The Beetle is Crawling Back


The humble Volkswagen Beetle — which is actually not its official name, but few people know what a Type 1 is — created the massive compact-car market in the United States.

It took the brilliant mind of Ferdinand Porsche — and high-quality labor from a rebuilding post-war West Germany — to make a compact car a success in the United States of the late 1950s and early 1960s.

By opening up the compact-car market in the U.S., VW blazed the trail for all small cars — domestic and imported. While the Chevrolet Corvair was initially all but an Americanized Beetle, the rest of the domestics weren’t. Still, the success of the Falcon, Valiant, Rambler and Lark was only possible after VW made small cars acceptable in the big-car-crazed U.S.

By the early 1970s, the early Beetle became a victim of its own huge success.

By 1970, the Big Three had run one full generation of compacts off U.S. assembly lines, and a second one was on the way. The Falcon gave way to the Pinto, the Corvair led to the Vega, and the Rambler became AMC and birthed the Gremlin. In addition, the Valiant had a plethora of siblings from Dodge.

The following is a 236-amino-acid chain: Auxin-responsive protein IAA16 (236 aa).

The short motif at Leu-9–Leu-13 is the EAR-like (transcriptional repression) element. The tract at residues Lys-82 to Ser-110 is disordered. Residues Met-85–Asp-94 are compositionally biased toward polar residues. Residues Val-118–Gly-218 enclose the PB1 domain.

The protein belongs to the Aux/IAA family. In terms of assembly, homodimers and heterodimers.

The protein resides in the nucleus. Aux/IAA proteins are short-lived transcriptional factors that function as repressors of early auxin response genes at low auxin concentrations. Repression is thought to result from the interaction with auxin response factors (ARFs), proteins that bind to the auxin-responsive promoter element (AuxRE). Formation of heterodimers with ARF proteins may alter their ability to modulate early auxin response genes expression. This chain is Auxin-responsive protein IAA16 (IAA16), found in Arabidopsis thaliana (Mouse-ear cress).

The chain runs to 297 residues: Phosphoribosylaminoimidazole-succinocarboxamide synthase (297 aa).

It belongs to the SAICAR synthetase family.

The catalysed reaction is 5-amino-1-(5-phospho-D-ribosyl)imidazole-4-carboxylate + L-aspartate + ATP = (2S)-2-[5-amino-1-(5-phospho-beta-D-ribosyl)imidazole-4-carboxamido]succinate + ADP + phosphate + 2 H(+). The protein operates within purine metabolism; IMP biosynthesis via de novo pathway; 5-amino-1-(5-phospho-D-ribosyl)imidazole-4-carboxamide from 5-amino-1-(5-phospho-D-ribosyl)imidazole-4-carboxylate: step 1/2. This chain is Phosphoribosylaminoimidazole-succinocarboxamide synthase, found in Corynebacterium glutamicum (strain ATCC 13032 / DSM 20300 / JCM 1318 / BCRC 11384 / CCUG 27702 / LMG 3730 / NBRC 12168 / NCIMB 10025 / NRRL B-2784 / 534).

While the Japanese competitors were generally viewed as quirky and cheap during the 1960s, by 1970 they were becoming formidable competitors. During all this, the Beetle just puttered along with minimal changes.

While staying the same in a world of change played well in the turbulent 1960s — even among the Counterculture — the Beetle was old hat in the 1970s. The Beetle looked dated compared with everything else in the market.

B. Mitchell Carlson

SCM Senior Auction Analyst

Brian wrote his first auction report for Old Cars Weekly in 1990 and has contributed his colorful commentary in Sports Car Market since 1998. His work appears regularly in Kelley Blue Book, and also in a handful of marque-specific publications. Carlson shuns what he calls “single-marque tunnel vision” and takes great pride in his “vehicular diversity.” He attends about two dozen auctions per year, but he broke away to roar around Oregon with Paul Hardiman in SCM’s Dodge Viper and Porsche 911 Turbo in the 2015 Northwest Passage.

Posted in Affordable Classics